Some continuity, considerable change likely in new Cabinet
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by L. IAN MacDONALD
National Post online, Thursday, October 30, 2008
Cabinet shuffles after the re-election of a government are generally about two things -- continuity and change.
For continuity, please welcome back The Two Jims, Flaherty and Prentice, to their current portfolios of Finance and Industry, in the second Harper government that will take office this morning. As well, say hello to Peter MacKay, staying on at Defence, a portfolio he loves, which has huge importance to the Maritimes, where he is the regional warlord, which is the best argument for him to control the cash at the Atlantic Canada Opportunities Agency (ACOA). Stockwell Day was rumoured headed to International Trade, but his firm line on human rights in China could be a problem there, and he has performed solidly in Public Security, where border issues will be the top file with the new U.S. administration in Washington.
There was hardly any prospect of Flaherty and Prentice being shuffled out of their current roles, not in the middle of the global economic storm. Flaherty performed well in the dying days of the campaign, when the Conservative war room finally put him on the ice as the Prime Ministerís winger. Heís a known player among his G7 and G20 colleagues, at a time when strong interpersonal relations will enhance a coordinated global response. And the new governor of the Bank of Canada, Mark Carney, previously worked for Flaherty as associate deputy minister at Finance. As for Prentice, he has his arms fully around Industry at a time when recession warning lights are flashing throughout the manufacturing sector, a portfolio that fits neatly with his dual role as chair of the Cabinet Operations Committee, effectively making him chief operating officer to Harper as a chief executive officer of the government.
As for change, it is the PMís game of risk and reward, starting with Lawrence Cannon, who is almost certain to be moving from Transport to Foreign Affairs, a job that comes with a government Challenger, requiring him to relinquish his role as Quebec lieutenant, probably to Christian Paradis, who is expected to remain at Public Works. Josee Verner is definitely moving from Heritage, where she got pounded on the cultural cuts, to Intergovernmental Affairs, where she will have only one client, the Prime Minister. Jacques Gourd, the Conservative Partyís best riding level organizer in Quebec, may well be tapped as junior agriculture minister. And in the Quebec cabinet contingent, that would make a standstill number of five, assuming Jean-Pierre Blackburn remains at Labour, though he could well be moved off the firing line as regional economic development minister. Maxime Bernier? As of yesterday, he still hadnít been called.
So, then, who moves into these vacated roles, from others, who moves up from the back bench, and who moves in from the freshman class, especially among some promising first term women MPs among 23 females members of the Conservative caucus?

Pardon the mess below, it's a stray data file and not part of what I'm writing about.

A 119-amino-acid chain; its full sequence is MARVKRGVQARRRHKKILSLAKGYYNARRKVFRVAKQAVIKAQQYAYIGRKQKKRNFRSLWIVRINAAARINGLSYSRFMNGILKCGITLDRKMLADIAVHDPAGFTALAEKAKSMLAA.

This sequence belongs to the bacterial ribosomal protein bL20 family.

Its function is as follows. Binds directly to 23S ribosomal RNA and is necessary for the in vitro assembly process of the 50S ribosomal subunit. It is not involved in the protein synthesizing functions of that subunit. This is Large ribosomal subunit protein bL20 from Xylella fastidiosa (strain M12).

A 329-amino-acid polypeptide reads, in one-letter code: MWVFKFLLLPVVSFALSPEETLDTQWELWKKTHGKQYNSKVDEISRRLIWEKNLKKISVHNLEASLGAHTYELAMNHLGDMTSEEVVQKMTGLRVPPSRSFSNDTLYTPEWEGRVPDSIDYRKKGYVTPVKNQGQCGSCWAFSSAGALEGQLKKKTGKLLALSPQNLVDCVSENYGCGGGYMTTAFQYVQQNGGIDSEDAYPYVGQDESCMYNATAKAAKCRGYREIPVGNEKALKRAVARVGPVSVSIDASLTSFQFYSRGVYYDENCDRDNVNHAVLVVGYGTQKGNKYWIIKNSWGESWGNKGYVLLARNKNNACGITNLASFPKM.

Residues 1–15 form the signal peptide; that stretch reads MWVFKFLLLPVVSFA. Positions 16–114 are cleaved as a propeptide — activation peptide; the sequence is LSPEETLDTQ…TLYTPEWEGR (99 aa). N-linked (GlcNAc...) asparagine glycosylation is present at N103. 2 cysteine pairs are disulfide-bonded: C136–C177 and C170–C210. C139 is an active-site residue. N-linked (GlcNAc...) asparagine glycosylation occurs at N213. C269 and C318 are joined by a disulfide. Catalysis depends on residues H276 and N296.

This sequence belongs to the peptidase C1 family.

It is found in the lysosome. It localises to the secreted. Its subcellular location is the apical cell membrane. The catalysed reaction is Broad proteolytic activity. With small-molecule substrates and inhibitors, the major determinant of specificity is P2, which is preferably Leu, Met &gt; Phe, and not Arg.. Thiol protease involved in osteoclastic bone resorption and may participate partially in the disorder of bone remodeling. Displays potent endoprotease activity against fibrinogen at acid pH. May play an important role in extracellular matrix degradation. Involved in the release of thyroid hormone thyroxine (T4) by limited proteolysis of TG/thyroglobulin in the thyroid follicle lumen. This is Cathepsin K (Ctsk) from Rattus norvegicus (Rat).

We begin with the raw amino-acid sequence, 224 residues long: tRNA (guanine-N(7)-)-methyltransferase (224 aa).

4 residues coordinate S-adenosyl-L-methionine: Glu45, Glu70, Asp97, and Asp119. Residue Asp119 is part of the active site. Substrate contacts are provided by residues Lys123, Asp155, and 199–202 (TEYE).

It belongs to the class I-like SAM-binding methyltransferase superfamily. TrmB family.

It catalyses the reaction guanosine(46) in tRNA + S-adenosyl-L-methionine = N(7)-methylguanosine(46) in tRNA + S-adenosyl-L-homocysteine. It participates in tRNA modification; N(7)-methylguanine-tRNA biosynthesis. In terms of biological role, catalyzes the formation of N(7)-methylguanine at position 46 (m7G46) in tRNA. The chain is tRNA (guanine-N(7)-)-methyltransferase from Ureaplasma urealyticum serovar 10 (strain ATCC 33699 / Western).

One strong possibility is John Baird moving to Transport from Environment. Thereís billions of dollars of infrastructure money backed up in the Transport system, and Baird has a record, at Environment and Treasury Board, of pushing the bureaucracy to get what the government wants. That could open the door for Peter Van Loan at Environment, again creating a vacancy for Jay Hill to move up to House Leader from Government Whip.
Rona Ambrose is said to be headed from Intergovernmental Affairs to Human Resources. James Moore is the leading candidate to become Heritage minister, and he might be able to take the Vancouver Olympics file with him. Tony Clements name is very much in the mix for International Trade, which would mean a move from Health, where Diane Ablonczy would be a rock solid choice. Jason Kenney is strongly rumoured to be moving to Immigration from his junior role as minister of multicultural communities, where the Conservatives improved their standing in the election.
Women? There were only seven women in the previous Conservative government of 32 ministers and secretaries of state, but they could comprise one-third of the members of the new ministry, say, 11 out of 33. Assuming all seven holdovers stay on (Marjory LeBreton, Bev Oda, Helena Guergis, Diane Finley, Verner, Ablonczy, and Ambrose), thereís plenty of room for Harper to promote others.
Gail Shea from Prince Edward Island is considered a lock for Fisheries. Leona Aglukkaq from Nunavut is expected to become the first Inuit minister for Northern Affairs, which will be split off from Indian Affairs. In the Toronto area, Lisa Raitt is a cinch, perhaps for a junior role at Transport, reflecting her experience as head of the Toronto Port Authority. In Manitoba, Shelley Glover is definitely one to watch -- police spokesperson, fully bilingual Metis, who would be quite a Cabinet addition in the party that hanged Louis Riel. In Saskatchewan, thereís Lynne Yelich, a solid backbencher who could be tapped at National Revenue, replacing Gordon OíConnor who is expected to step down from Cabinet, but could remain as government whip. Gerry Ritz, of newsroom humour fame, could be gone from agriculture (Albertaís Ted Menzies was one name in that mix yesterday), and Vic Teows might be out at Treasury Board.
But until the cars roll up the driveway at Rideau Hall this morning, only the Prime Minister has all the pieces of the puzzle.